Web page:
Parent-Teen Conflicts Increase With Teen ADHD and ODD

The Journal of Abnormal Child Psychology recently published a research study in which they explored the quality of relationships between parents and teens. The study looked specifically at teens with Attention Deficit/Hyperactivity Disorder (ADHD) and oppositional defiant disorder (ODD).


To better understand the results of the study, the following describes each of these psychological illnesses:


ADHD – Symptoms of ADHD include difficulty with paying attention, difficulty with organization, excessive talking, fidgeting, along with hyperactivity and impulsivity. These symptoms can impair a child’s functioning in school, and for this reason, those children with ADHD are often easily recognized because of the behavioral and academic issues that surface as a result of their symptoms. However, a child with Attention Deficit Disorder (ADD) is not as easily recognized as having a problem. For this reason, ADD is more typically diagnosed later in childhood, such as in adolescence. The symptoms of ADD are similar to ADHD minus the hyperactivity and impulsivity.


ODD – This disorder is characterized by a pattern of angry or irritable behavior, vindictiveness, and argumentativeness exhibited by a teen for more than 6 months. To be diagnosed, an adolescent must display four symptoms from one of the following categories: angry or irritable mood, argumentative or defiant behavior, and vindictiveness. This disorder is similar to Conduct Disorder only that those with this disorder do not act aggressively towards others, do not destroy property, and do not show a pattern of theft.


The study surveyed 87 male teens from ages 12 to 18 with ADHD/ODD and their parents. They were compared to a community control group on certain factors of the parent-teen relationship. The study revealed that the parents and teens with ADHD/ODD had significantly more issues in their relationship. There was more anger during conflicts, more negative communication in general, and used more aggressive tactics with each other compared to those in the community control group.


In another study, mothers of those with teen ADHD were shown to have greater parenting stress, marital dissatisfaction, and a psychological disorder themselves such as depression or anxiety.


Despite the study, it might be clear that parental stress and psychological strain on the family would manifest. It is known in the mental health field that a teen or young adult who exhibits the traits of Oppositional Defiant Disorder, and who goes untreated, will later possess the traits of Antisocial Personality Disorder. These childhood and adolescent illnesses can be the precursor for Antisocial Personality Disorder. Approximately, 3% of the population, or about 8,100,000 individuals in the United States have Antisocial Personality Disorder. Even more people (especially those with addiction) have antisocial personality traits and exhibit antisocial behavior.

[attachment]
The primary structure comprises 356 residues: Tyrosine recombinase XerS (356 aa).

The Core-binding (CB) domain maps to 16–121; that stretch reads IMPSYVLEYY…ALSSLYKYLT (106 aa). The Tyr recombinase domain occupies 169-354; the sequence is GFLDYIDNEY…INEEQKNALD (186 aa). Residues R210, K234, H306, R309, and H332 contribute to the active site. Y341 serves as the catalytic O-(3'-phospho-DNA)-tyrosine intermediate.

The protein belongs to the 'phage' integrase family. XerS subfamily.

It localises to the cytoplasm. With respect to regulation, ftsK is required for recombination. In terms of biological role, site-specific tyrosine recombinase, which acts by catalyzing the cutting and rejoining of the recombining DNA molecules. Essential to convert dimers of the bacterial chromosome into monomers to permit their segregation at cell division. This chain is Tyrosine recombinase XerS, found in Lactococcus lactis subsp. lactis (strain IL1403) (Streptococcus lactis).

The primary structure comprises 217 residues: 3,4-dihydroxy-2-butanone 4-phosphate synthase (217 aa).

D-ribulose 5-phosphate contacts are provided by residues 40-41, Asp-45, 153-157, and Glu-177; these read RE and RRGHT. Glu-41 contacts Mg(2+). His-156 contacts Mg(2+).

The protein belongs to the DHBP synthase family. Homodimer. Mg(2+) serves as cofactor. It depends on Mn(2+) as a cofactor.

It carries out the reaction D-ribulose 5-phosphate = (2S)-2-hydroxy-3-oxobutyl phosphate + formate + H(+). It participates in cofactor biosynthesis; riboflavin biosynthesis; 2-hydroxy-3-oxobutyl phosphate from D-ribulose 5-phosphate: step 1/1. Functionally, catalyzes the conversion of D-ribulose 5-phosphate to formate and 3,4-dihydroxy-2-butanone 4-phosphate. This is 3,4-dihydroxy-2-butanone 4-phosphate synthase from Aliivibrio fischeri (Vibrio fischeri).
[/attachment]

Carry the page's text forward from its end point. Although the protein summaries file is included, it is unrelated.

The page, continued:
Therefore, moving through the process of adolescence while managing the difficult symptoms of ODD and/or ADHD can be difficult. Because of the social and academic impairments that come with those with teen ADHD and ODD, teens and their families might have had distressing childhoods. They are more at risk to fail academically, occupationally, and socially. They likely had a poor or little attachment to a primary caregiver, tend to be vulnerable to harm against self and others, drug use, early sexual activity, suicide attempts, and mental illness.


One way to facilitate improving family relationships is to treat the psychological illnesses present in the family. For instance, According to the American Academy of Child and Adolescent Psychiatry, when treated early with a comprehensive treatment plan, ODD can be managed and a teen can eventually return to normal functioning. However, if not treated through therapeutic means, such as psychotropic medication and therapy, ODD can become more and more complex, leading to antisocial behavior and Antisocial Personality Disorder. Teens with untreated ODD will have a very difficult time adapting to the demands of adulthood and will often have trouble holding a job, staying in relationships, and avoiding the law.


For those with teen ADHD, Cognitive Behavioral Therapy will explore the relationships between thinking, feeling, and behaving. In this way, a teen can become more aware of his or her patterns of thought and how they influence their behavior, and more importantly, make better choices. Both medication and therapy combined can significantly support a teen in their success at school, home and work.




Edwards, G., Barkley, R. A., Laneri, M., Fletcher, K., & Metevia, L. (2001). Parent–adolescent conflict in teenagers with ADHD and ODD. Journal Of Abnormal Child Psychology: An Official Publication Of The International Society For Research In Child And Adolescent Psychopathology, 29(6), 557-572. doi:10.1023/A:1012285326937